In 1905 he spent two months in Guadalajara with Maynard Dixon. Upon his return to San Francisco he held a number of exhibitions, and also gave one show in New York, emphasizing the recent Mexican genre paintings.[citation needed] That year he produced a painting a critic called a "masterpiece," given the title The Prayer of the Earth by his poet friend George Sterling.[4] After the Earthquake of 1906 he moved across the bay to Piedmont, California and met Elsie Whitaker, daughter of the writer Herman Whitaker. On October 17, 1907 he married Elsie in Oakland and commenced building a studio in Piedmont.[1]

Art and teaching career[edit]

Martinez was one of a group of artists invited to create an art gallery in the Hotel Del Monte in 1907. In 1909, he began teaching at the California School of Arts and Crafts in Berkeley, the predecessor of today's California College of Arts. He taught summer classes in the Monterey area from 1909 to 1914. In 1912 he helped found the California Society of Etchers; then, the following year he was elected to the National Geographic Society and given a key to the Capitol Club in Monterey. Also in 1913 he made a painting trip to the Arizona desert with Francis McComas. On August 26, 1913 his daughter Micaela was born.

In 1914, Impressionists Childe Hassam and Edward Simmons came to Piedmont to view Martinez' desert paintings. The following year he exhibited at the Panama Pacific International Exhibition (where he won honorable mention) and at the Golden Gate Park Museum in San Francisco. Throughout this period he had shows in New York, Philadelphia and San Francisco. Noted paintings of this period are Head of a Girl, The Storm, Piedmont Hills and Lake Merritt. He taught at the California School of Fine Arts in San Francisco from 1916 to 1917. Between 1916 to 1920 he had numerous exhibitions including at the Palace of Fine Arts, The San Francisco Art Association and the Hotel Oakland. Martinez became a member of the American Federation of Arts in 1921. In subsequent years he continued to exhibit, but was increasingly called upon to be a juror of other artists' works. In 1935 he showed The Green Moon at the San Francisco Museum of Art. In 1939 he exhibited Portrait of Elsie at the Golden Gate International Exposition, Treasure Island. Martinez was selected in 1940 to represent California in the Hall of Fame at the World's Fair of 1940 in New York as one of three (along with Father Junipero Serra and William Keith).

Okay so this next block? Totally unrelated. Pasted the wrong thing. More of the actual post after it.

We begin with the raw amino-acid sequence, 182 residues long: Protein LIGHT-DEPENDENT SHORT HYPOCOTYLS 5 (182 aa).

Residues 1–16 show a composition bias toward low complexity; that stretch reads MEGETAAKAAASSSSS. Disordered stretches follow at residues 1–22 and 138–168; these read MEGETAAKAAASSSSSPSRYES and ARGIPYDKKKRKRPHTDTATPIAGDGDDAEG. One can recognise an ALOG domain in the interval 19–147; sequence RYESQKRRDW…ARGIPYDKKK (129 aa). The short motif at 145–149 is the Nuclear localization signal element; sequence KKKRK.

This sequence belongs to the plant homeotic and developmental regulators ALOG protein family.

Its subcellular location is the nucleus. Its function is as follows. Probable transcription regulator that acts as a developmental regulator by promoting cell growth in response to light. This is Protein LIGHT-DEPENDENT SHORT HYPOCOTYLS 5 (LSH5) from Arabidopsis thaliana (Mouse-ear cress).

Writings[edit]

During the last two decades of his life, Martinez became increasingly interested in his indigenous Mexican heritage. He published poetry and philosophic writings in a column entitled "Notas de un Chichimeca" in the Hispano-Americano, San Francisco's Spanish-language newspaper.[5]

Permanent collections[edit]

Xavier Martinez' paintings are held in the following museums:

See also[edit]

References[edit]

  1. ^ a b c d Shields, Scott A. (2006). Artists at Continent's End: the Monterey Peninsula Art Colony, 1875-1907. Crocker Art Museum and University of California Press. ISBN 9780520247390. 
  2. ^ http://xaviertizocmartinez.wordpress.com/ Jeffrey Morseburg, "The Dark Beauty of Xavier Martinez"
  3. ^ Hagerty, Donald L. (2010). The Life of Maynard Dixon. Gibbs Smith. p. 62-63. ISBN 9781423603795. 
  4. ^ San Francisco Call, 30 July 1905, p. 19
  5. ^ A History of Mexican Americans in California: Historic Sites/Martinez House, Oakland In 1935 his article Aztecas—Naluatlecas or Mexicas appeared in California Arts and Architecture.

External links[edit]